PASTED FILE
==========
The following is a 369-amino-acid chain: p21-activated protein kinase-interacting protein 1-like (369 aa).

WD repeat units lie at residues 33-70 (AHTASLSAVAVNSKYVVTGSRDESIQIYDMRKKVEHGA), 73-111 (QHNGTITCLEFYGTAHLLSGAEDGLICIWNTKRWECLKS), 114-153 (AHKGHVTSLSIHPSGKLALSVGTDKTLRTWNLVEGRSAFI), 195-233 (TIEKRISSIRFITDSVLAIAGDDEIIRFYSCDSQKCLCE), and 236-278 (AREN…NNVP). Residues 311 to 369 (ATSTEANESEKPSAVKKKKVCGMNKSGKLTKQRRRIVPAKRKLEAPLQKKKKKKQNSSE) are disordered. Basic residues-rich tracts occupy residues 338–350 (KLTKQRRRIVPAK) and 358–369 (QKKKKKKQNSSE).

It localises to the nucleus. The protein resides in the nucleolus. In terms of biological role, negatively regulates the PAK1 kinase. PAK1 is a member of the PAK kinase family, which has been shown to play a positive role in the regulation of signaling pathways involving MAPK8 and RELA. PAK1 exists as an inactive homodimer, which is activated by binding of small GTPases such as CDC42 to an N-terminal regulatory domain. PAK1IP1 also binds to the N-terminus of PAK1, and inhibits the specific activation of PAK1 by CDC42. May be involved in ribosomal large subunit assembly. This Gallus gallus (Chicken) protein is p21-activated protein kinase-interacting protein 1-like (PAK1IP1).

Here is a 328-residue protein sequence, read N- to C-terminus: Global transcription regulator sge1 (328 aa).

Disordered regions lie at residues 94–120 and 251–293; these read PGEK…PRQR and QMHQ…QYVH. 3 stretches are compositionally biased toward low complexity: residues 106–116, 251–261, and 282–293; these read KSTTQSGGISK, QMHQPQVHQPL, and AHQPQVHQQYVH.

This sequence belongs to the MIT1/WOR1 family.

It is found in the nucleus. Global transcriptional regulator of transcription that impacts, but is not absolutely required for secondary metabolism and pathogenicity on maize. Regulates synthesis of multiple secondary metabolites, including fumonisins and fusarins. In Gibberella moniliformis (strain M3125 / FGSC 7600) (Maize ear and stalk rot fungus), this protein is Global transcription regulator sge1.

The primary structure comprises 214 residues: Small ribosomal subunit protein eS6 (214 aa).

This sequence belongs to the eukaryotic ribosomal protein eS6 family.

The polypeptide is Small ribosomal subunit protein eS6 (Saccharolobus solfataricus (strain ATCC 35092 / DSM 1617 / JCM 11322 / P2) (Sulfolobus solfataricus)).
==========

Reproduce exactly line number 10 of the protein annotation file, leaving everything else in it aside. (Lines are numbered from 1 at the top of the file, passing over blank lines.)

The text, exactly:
The polypeptide is Small ribosomal subunit protein eS6 (Saccharolobus solfataricus (strain ATCC 35092 / DSM 1617 / JCM 11322 / P2) (Sulfolobus solfataricus)).